Rachel's story

Follow Rachel's story, from being admitted to Lichfield Road to being discharged into supported accommodation.

Rachel was admitted to Lichfield Road after spending a considerable amount time on an acute ward where she had made very little progress.

Rachel has a diagnosis of complex post-traumatic stress disorder (PTSD) and depression, and had served in the army, before becoming unwell.

On admission, Rachel was comforted and reassured that she would be cared for by a staff team who would work with her and who would take the time to get to know her, ensure her voice was heard and who were committed to supporting her recovery.

During the first few weeks, Rachel suffered from debilitating flashbacks and experienced audio and visual hallucinations. Rachel was never alone throughout this time, and staff were able to strike a balance between ensuring Rachel was safe and supported but also had her own safe space to return to once she felt able. Staff became aware of the triggers for Rachel’s flashbacks and ensured that they were present at these times, to help her ground herself, offer reassurance, and help her feel safe and comforted.

The relationship Rachel developed with staff was key not only to her recovery but also in re-establishing contact with her mother. Rachel began to enjoy visits from her mother and spend time at the family home, with the support of the Lichfield team.

Rachel engaged with occupational therapy in re-learning skills like shopping for groceries and cooking her own meals, being in the community, rediscovering her love for exercise and taking part in group activities. She also benefitted from psychology interventions, helping her address her trauma, manage her anxiety and build her confidence and assertiveness. As her confidence increased, Rachel was successful in obtaining one of the real work opportunity roles, and undertook her housekeeper role with care, attention and reliability.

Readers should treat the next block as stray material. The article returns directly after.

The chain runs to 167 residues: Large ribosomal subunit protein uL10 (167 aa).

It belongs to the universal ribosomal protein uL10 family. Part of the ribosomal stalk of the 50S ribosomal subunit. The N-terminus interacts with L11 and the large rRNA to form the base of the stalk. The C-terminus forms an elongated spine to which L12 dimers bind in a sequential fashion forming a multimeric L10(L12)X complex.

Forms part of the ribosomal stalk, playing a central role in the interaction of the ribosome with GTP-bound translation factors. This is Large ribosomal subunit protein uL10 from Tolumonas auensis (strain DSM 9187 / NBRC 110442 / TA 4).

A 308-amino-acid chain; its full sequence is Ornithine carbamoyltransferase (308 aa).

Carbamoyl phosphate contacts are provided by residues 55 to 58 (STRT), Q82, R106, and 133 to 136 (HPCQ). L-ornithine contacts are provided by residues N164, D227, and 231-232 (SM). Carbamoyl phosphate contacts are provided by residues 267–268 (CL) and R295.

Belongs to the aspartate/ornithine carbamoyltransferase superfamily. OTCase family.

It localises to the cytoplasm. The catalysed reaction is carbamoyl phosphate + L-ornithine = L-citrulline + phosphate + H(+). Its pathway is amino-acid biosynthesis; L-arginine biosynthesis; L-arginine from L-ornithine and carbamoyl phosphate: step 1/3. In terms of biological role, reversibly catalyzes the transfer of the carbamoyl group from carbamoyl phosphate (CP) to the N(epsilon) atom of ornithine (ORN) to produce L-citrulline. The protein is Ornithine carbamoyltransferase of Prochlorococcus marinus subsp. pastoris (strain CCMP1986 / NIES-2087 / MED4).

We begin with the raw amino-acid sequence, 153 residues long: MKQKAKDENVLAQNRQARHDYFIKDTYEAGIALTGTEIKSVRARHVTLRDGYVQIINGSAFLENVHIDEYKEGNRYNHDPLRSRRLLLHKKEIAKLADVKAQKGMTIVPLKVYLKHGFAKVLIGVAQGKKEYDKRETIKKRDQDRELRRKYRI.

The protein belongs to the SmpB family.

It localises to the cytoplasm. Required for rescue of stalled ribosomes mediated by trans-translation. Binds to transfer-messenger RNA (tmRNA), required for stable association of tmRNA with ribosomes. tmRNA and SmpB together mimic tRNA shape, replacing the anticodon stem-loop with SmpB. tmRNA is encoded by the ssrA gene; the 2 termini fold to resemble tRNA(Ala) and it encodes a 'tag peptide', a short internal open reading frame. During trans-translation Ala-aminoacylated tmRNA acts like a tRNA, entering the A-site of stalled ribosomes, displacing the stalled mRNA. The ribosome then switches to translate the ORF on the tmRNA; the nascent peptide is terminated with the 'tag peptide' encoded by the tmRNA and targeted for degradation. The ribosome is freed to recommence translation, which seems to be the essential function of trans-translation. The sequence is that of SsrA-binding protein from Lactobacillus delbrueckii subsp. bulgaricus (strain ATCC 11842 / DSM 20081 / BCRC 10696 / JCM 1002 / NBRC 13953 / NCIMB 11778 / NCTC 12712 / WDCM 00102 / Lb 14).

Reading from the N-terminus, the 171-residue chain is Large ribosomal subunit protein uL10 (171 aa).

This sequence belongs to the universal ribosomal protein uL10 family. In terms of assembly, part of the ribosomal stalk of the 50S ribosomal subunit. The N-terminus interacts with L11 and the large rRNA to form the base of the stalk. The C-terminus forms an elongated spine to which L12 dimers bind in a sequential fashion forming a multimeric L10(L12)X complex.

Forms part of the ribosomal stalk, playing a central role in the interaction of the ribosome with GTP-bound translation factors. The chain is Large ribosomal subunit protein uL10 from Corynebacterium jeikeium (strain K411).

Rachel was made informal one year later, and began to work with her community team to explore community living options. She was also going to the family home for weekends, and spent her first Christmas at home in over five years. Her mother told the team: “You have given me my daughter back.”

Two years on, following a successful joint transition plan, Rachel was discharged to supported accommodation in an area she was familiar with and that is close to her family. It is clear that the skills Rachel re-established alongside the support given, and the confidence she regained, were integral to her continued recovery and success.

Upon discharge Rachel told the team: “I cannot believe my life now, compared to who I was when I arrived here, and I cannot thank you enough for all you have done for me.”

*Patient’s name and image has been changed to protect their identity. 


Rachel's story

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